A steady-handed designer of living narratives with a mind of their own, Lewis lets the situation drive, feeling out its richness, its ambiguities and its possibilities in the decisions made by imperfect characters in big trouble. While Brenda’s departure creates a world of practical and emotional problems for the novel to sort, what stands out is its resonant mythic quality. The novel’s slow-blossoming thesis is that the facts of our lives that we assume to be most solid and reliable are anything but. Everything, including the self as we know it, is the ocean: wild, mute, and not really ours.
In the rupture and imperfect healing of the Hudsons, we see that there is no real “normal” except as our adaptive resources and impulses make it so. A quietly terrible, mythic grandeur illuminates the novel, and if the image of a long-haired woman turning her back on the world and running toward the ocean is not already on a Tarot card, it probably should be.
Symmetries and mythic schema abound in A Hard Rain’s design. Brenda’s fanciful and unrealistic wish for Peter was that he leave his “good job” in Virginia and start an Island weekly newspaper, which is exactly what he is forced to do when he and his family take up a vigil on the island and wait for word of Brenda – or, more likely, for her body – to turn up. Peter assumes Brenda’s dream as his own nightmare. His kids blame him for Brenda’s disappearance, and when his daughter chooses to keep the baby fathered by the island teen who loved and then abandoned her, she names him Brendan without apology. When, over the course of several years of island vigil, Peter falls in difficult love with Jessica, her dream of a life with him is to get off the island of her birth and venture into the larger world from which Peter came.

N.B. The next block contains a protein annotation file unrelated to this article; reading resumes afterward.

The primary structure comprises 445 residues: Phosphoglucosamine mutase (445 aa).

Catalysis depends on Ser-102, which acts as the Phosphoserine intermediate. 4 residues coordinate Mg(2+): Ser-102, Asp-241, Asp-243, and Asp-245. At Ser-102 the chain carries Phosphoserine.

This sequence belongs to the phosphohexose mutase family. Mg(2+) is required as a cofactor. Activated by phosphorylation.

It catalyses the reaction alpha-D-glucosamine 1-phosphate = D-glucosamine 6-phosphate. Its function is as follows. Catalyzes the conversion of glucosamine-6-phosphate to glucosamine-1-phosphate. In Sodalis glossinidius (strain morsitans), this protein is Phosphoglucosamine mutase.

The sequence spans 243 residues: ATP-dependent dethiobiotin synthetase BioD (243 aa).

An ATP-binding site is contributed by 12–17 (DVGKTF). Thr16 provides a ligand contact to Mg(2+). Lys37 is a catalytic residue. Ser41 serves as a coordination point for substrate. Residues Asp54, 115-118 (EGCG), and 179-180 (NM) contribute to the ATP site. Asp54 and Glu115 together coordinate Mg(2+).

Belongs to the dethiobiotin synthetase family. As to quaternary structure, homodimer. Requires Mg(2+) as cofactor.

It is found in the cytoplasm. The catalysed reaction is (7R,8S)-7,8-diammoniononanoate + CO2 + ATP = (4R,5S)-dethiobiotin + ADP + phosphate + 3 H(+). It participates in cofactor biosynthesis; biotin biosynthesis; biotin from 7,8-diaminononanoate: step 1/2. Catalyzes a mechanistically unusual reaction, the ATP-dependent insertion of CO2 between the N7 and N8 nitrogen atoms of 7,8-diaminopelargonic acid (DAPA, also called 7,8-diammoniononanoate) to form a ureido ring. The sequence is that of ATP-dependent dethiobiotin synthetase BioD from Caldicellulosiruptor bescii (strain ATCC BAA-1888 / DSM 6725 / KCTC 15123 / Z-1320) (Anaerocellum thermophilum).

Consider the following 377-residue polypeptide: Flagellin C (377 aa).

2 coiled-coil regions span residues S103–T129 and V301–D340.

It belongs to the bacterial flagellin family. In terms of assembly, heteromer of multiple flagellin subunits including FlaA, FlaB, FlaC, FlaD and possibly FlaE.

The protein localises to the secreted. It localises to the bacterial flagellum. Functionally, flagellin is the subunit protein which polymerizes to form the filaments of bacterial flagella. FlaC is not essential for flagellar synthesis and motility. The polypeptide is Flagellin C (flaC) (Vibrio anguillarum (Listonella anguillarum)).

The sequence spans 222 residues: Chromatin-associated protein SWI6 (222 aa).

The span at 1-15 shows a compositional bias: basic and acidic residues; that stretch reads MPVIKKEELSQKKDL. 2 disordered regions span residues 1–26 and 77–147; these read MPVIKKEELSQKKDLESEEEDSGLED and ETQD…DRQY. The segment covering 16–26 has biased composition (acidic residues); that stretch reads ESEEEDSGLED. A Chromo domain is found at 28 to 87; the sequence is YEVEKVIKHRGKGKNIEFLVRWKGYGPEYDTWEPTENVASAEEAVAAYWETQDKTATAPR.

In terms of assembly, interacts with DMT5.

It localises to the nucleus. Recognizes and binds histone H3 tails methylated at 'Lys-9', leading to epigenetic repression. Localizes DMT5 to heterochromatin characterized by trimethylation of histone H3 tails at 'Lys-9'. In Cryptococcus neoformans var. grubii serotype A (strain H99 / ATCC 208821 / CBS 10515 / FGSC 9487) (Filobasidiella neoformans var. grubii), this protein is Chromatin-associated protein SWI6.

Nothing is simple or fated in A Hard Rain. If there is one thing the novel insists that we acknowledge, it is that it didn’t have to be this way, and another Dylan line – a simple twist of fate – is the capricious engine of destiny. After a few hours of waiting for Brenda to walk it off and come back to the cottage with her senses restored, Peter loads the family into the van and leaves without Brenda, angry and eager to get the kids back to their real lives, but a sudden coastal storm stops their progress and gives Peter occasion to reconsider and turn around. The same weather event, we ultimately learn, sent Brenda scurrying back to the cottage, only to find it locked and the family gone. If events had skewed a few minutes one way or the other, none of this would have happened, and this mythic wheel of fate would never have been initialized.
No spoilers now, for real; but at its end, the novel reveals itself to be something quite different from a patriarchal and psychological hero’s-journey myth or a bittersweet coastal mood piece. In the mix of its final ambiguities, I find a complex feminist theme, a biting critique of the persistence of sexism and all the unfinished business of the social revolutions of the 1960s. Bravo, Mr. Lewis!